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Heat kills farmers, livestock, crops

Aug 03,2018
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Peaches damaged by the intense heat are piled at a farm in Icheon, Gyeonggi, on Thursday. The recent heat wave, which has caused the highest temperatures recorded in Korea in more than a century, is having a major impact on local agriculture. [YONHAP]
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Moon Young-joo, a 65-year-old farmer from Bonghwa County, North Gyeongsang, has been on his feet night and day trying to keep his animals and crops alive during the recent heat wave.

“None of my animals died yet, but most of my crops are completely dried out because of the heat and the lack of rain,” Moon said, who is raising about 50 cows along with crops such as corn and ginger. “I think this may turn out to be the worst year in my 20 years of farming.”

Korea’s temperatures have reached record highs this week, with the mercury rising to over 40 degrees Celsius (104 degrees Fahrenheit) in Hoengseong County, Gangwon. The temperatures are taking a heavy toll on local farmers and the agricultural industry.

The Ministry of Agriculture, Food and Rural Affairs reported on Thursday that six farmers have died due to the recent heat wave as of Wednesday. So far, the total number of deaths due to the heat stands at 29, according to the Korea Centers for Disease Control and Prevention.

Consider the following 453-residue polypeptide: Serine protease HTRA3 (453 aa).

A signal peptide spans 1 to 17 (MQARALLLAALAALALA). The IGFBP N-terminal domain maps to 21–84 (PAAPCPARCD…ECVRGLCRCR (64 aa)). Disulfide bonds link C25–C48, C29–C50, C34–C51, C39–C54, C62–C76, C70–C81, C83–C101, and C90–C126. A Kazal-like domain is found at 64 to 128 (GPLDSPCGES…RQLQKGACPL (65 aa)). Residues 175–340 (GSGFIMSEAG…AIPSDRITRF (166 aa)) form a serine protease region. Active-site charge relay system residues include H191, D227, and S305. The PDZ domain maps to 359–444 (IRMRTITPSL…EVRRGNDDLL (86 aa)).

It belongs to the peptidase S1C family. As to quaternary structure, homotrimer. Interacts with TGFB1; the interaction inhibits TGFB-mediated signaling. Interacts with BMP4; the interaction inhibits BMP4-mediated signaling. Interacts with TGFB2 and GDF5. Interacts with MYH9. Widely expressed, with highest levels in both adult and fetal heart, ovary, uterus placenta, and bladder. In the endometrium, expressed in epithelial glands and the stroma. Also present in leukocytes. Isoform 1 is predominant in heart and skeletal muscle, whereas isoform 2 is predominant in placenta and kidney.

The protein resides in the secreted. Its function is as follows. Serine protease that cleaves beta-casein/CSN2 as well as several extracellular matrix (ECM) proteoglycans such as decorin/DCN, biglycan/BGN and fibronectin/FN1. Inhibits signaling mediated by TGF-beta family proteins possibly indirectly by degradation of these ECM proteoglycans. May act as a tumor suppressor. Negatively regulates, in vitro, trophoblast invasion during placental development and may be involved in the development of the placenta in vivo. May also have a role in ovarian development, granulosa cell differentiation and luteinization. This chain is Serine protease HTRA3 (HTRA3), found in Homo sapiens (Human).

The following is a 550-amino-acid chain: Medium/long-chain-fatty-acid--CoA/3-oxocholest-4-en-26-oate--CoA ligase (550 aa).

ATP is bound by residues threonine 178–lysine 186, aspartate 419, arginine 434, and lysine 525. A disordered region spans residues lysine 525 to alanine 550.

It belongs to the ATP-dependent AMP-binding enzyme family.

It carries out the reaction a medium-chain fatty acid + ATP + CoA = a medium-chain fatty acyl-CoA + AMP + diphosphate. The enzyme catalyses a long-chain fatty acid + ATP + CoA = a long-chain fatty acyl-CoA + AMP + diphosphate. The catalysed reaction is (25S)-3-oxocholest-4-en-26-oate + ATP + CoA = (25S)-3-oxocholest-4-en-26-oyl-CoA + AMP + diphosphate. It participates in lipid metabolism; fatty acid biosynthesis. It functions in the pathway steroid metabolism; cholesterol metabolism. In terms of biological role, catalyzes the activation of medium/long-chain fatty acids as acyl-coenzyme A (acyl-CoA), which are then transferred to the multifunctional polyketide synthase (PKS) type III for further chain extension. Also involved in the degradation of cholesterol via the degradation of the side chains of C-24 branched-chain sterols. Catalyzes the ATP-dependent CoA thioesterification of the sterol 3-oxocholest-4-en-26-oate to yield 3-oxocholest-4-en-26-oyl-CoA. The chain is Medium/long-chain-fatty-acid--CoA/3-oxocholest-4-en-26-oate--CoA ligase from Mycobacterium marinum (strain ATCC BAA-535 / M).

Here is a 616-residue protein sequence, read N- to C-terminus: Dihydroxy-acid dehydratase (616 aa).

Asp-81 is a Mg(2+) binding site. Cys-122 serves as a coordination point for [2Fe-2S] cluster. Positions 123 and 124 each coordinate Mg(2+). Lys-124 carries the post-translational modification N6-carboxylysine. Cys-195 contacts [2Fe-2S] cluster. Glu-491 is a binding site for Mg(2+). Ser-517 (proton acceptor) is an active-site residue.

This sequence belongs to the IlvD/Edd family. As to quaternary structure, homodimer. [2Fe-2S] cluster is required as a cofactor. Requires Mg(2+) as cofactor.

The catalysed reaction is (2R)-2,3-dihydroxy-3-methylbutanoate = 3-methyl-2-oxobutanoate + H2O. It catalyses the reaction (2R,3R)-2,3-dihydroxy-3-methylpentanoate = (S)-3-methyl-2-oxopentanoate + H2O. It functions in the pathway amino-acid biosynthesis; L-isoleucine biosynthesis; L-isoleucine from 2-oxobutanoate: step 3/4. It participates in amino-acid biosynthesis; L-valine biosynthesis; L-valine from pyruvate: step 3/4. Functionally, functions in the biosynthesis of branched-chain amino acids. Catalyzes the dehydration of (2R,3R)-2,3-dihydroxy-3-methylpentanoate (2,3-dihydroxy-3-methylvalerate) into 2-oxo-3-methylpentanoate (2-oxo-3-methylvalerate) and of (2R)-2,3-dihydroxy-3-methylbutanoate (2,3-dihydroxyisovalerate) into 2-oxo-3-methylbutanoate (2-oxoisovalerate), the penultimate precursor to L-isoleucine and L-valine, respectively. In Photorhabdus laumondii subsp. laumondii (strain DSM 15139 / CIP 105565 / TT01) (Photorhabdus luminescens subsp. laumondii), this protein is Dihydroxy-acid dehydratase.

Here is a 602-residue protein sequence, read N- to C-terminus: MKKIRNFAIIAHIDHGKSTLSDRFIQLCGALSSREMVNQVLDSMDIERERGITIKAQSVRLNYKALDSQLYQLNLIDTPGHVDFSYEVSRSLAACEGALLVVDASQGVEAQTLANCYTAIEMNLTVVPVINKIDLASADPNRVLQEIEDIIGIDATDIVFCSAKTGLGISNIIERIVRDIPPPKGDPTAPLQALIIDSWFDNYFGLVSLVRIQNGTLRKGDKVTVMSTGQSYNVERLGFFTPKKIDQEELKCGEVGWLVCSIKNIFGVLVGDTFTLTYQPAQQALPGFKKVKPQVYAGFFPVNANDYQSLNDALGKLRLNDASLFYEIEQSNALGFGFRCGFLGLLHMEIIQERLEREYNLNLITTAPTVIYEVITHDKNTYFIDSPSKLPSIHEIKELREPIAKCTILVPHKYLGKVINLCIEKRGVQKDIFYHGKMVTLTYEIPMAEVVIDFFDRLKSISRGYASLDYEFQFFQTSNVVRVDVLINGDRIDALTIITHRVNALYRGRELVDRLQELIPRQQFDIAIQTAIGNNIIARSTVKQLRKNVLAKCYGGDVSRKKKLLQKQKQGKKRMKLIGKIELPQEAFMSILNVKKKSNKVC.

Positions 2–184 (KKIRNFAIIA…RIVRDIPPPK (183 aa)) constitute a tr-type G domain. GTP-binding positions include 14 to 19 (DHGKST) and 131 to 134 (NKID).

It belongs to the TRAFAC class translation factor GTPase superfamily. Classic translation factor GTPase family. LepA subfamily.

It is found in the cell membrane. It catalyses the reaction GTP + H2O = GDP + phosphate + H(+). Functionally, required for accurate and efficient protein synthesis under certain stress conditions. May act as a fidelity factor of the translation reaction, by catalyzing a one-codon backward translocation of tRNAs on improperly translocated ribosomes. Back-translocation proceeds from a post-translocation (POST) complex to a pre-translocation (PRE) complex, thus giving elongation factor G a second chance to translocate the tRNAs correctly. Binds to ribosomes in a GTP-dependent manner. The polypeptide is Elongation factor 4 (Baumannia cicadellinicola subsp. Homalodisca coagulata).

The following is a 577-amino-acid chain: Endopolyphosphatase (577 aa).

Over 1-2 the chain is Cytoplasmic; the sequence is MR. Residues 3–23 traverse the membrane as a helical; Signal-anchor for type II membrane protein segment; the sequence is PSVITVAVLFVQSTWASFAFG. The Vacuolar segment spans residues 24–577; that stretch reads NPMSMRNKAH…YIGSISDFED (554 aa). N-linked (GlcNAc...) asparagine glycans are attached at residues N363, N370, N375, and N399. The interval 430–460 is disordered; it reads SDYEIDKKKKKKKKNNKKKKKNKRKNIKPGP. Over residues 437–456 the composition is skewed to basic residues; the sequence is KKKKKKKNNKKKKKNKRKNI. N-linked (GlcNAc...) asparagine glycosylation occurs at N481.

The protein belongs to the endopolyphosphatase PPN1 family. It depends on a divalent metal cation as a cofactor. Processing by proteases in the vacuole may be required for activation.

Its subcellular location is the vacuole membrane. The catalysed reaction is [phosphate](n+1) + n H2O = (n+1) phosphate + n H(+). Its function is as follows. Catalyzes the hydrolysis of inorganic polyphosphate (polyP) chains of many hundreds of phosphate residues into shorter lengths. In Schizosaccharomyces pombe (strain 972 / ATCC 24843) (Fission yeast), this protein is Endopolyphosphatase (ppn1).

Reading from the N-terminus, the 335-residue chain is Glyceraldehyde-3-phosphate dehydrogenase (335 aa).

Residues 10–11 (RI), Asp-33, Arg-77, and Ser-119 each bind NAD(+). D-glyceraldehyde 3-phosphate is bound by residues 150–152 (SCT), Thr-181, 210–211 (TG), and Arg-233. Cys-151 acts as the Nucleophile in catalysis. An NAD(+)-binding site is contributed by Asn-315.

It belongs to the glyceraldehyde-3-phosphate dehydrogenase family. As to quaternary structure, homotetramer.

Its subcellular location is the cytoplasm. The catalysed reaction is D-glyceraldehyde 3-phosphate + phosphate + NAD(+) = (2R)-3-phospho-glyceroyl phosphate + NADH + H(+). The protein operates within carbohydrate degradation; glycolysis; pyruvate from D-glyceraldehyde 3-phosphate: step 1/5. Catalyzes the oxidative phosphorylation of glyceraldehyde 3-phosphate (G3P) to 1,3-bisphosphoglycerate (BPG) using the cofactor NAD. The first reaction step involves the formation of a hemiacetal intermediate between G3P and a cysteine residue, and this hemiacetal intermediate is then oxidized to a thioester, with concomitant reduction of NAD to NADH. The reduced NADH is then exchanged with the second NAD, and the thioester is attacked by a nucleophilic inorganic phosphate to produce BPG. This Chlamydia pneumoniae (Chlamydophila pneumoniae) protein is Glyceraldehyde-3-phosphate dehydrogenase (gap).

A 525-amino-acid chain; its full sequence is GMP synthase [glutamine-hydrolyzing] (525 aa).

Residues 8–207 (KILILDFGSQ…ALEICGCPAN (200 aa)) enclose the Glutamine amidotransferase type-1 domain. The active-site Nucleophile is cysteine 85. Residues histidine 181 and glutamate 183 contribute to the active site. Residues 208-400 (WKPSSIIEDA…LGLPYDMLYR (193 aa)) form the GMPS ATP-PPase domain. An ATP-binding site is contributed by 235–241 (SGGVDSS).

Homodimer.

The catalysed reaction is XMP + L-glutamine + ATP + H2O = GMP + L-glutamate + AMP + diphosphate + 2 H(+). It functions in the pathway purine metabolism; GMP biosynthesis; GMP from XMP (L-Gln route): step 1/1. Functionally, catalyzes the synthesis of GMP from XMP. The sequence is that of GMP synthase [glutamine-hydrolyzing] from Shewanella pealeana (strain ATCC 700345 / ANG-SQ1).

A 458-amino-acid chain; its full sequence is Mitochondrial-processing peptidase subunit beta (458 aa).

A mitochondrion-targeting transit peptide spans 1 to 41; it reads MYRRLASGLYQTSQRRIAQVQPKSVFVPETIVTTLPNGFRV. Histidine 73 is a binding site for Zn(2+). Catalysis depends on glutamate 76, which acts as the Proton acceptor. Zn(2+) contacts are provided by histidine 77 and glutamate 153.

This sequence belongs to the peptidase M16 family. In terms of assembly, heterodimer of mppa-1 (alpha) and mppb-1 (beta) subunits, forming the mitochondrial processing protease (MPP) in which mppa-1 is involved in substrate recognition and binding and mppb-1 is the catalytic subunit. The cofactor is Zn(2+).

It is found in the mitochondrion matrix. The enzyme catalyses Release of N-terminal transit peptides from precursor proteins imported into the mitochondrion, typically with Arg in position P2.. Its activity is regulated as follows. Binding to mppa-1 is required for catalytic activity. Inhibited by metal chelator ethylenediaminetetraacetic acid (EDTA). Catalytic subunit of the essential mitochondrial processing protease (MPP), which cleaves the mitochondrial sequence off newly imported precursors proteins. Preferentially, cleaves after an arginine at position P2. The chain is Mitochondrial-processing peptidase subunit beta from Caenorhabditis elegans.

Out of the 2,355 people who fell ill because of the heat, 210 were either farmers or fishermen, the Agriculture Ministry said.

“Most farmers [in Korea] are elderly,” said Oh Byeong-seok, director general at the rural policy bureau of the Agriculture Ministry. “They also work in settings where they are exposed to high temperatures, such as ride paddies, gardens and greenhouses, which make them especially vulnerable to the recent heat wave.”

It is not just the farmers falling victim to the heat.

As of Thursday, over three million animals, including 16,000 pigs and 3.2 million chickens, have died due to the drastic spike in temperatures. In just a week, more than one million animals have died. As of last Thursday, the number of animal casualties stands at two million.

The government decided to deploy a response team in August to monitor the situation and prevent farmers and animals from getting sick.

It is also set to send out medical teams and is mulling whether to deploy the military to some rural areas to help farmers cope with the unprecedented heat.

Normally, the Korean military is mobilized during the harvest season in the fall, when farms are short-handed.

“We will discuss the possibility of mobilizing the military [to help farmers with the heat wave], which was never done before,” Oh said.


BY CHOI HYUNG-JO [choi.hyungjo@joongang.co.kr]